Slow growth economy stock returns

There is a growing body of work suggesting that many developed countries will cease to roar ahead at 3%+ growth rates in the future, that instead we are likely to see a growth rate of about 2% p.a. leading to a ‘steady state’ economy.

If you look at the USA the inflation rate was only 1.9% over the decade from 2000-2010. If you strip out the 2008 recession effect it still only comes out at 2.6%. This could mean that Bernanke’s approach of effectively putting a floor on stock prices could lead to a revision irrespective of intentions.

Take a look at the picture below.

This could mean that in the future the standard P/E expectations could drop and a corresponding dividend yield increase become the natural premium or expectation of stock market investment, strangely; this will be getting back to the original reason people invested in stocks prior to the 20yr secular bull of the 80’s-late 90’s.

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Buying stocks to protect yourself?

Marc Faber makes some salient points to Yahoo! tech-ticker on where he feels the markets and world economy are going and he strongly disagrees with Ken Fisher about the USA having ‘too little debt’. He is strongly anti-cash and feels that commodities and stocks (despite what many believe is simply a bear market rally) are the place to be for the next 2-3 years. An interesting point made on tech-ticker was that the world economy doesn’t need as many people any more, it makes for compelling reading.

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Great Depression? No, not this time.

Steven Leuthold¬† of the ‘Grizzly Short Fund’ talks about the economy, and why we are not headed back to a depression, far from it, in Steven Leuthold’s opinion we are headed towards a decade of strong growth once we get over the current market period. He has not only worked through the crises of the 70’s, 80’s and 90’s but he is also a student of financial crises and his view offers some alternative thoughts on what we can expect in the coming year.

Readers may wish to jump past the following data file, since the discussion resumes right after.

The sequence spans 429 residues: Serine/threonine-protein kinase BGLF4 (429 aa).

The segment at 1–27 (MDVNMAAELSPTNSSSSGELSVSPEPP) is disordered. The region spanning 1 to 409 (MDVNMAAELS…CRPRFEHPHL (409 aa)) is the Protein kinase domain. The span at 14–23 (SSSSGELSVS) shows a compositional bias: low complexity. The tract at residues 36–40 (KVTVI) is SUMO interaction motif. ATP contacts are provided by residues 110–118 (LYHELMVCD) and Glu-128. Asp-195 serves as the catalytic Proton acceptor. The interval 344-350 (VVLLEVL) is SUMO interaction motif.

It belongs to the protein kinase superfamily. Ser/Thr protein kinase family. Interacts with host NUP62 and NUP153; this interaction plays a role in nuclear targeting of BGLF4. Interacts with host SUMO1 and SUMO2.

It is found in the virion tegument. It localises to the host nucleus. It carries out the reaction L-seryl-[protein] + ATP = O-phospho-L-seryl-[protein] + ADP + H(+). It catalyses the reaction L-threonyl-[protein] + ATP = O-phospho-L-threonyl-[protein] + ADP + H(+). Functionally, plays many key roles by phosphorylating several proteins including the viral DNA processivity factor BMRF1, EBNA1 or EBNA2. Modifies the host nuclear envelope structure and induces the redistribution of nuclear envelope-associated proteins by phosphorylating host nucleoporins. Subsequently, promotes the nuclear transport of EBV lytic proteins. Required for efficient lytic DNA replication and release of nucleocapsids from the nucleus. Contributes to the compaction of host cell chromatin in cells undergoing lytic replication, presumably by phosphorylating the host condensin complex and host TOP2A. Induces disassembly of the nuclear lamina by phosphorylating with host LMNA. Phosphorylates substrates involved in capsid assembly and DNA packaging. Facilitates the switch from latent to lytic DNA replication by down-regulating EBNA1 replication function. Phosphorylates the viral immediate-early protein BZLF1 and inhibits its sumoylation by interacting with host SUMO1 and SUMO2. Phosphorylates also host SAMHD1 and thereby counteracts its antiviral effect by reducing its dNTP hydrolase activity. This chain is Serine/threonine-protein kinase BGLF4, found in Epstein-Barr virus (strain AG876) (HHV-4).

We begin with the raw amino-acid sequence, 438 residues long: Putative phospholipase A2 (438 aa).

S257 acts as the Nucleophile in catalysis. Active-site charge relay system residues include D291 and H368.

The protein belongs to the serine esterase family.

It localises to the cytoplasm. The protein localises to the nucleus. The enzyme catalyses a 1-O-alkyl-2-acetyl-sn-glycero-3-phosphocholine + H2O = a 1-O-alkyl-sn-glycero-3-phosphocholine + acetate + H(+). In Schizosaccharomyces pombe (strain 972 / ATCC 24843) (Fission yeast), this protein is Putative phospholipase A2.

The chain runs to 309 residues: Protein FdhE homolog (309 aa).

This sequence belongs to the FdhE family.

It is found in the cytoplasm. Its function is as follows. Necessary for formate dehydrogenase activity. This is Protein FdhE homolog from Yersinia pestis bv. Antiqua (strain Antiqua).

The differences between now and the 30’s (the last defacto depression) are huge, there are social fallbacks that didn’t exist in the 1930’s such as medicare and social welfare, in Ireland we have social welfare and the public medical system.

One point of interest is that like Peter Schiff, Steven Leuthold is very keen on foreign stocks, in particular those in Asia.

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What is ‘Mark to Market’

There is so much controversy over bank assets at the moment and calls for banks to accept whatever writedowns are coming, the way that assets are valued currently are via a system called ‘mark to market’. And what this does is place the value of an asset as whatever it will sell at, which makes sense, but in exceptional times often there is ‘no market’ or ‘artificially reduced market’ and thus assets can be valued far beyond what is considered reasonable true value – to some, not everybody agrees with this assertion. The reason why ‘marking to market’ may not be good is in the second video

Capital destruction in the banking system magnifies the economical issues we are seeing, and the video above argues several very valid points, however, for the time being the only way to determine a price of an asset is to mark it to the market, that is the natural route of capital markets and one agreeable in any regular situation, however, desperate times call for desperate measures and while a suspension of …

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What is 'Mark to Market'

There is so much controversy over bank assets at the moment and calls for banks to accept whatever writedowns are coming, the way that assets are valued currently are via a system called ‘mark to market’. And what this does is place the value of an asset as whatever it will sell at, which makes sense, but in exceptional times often there is ‘no market’ or ‘artificially reduced market’ and thus assets can be valued far beyond what is considered reasonable true value – to some, not everybody agrees with this assertion. The reason why ‘marking to market’ may not be good is in the second video

Capital destruction in the banking system magnifies the economical issues we are seeing, and the video above argues several very valid points, however, for the time being the only way to determine a price of an asset is to mark it to the market, that is the natural route of capital markets and one agreeable in any regular situation, however, desperate times call for desperate measures and while a suspension of …

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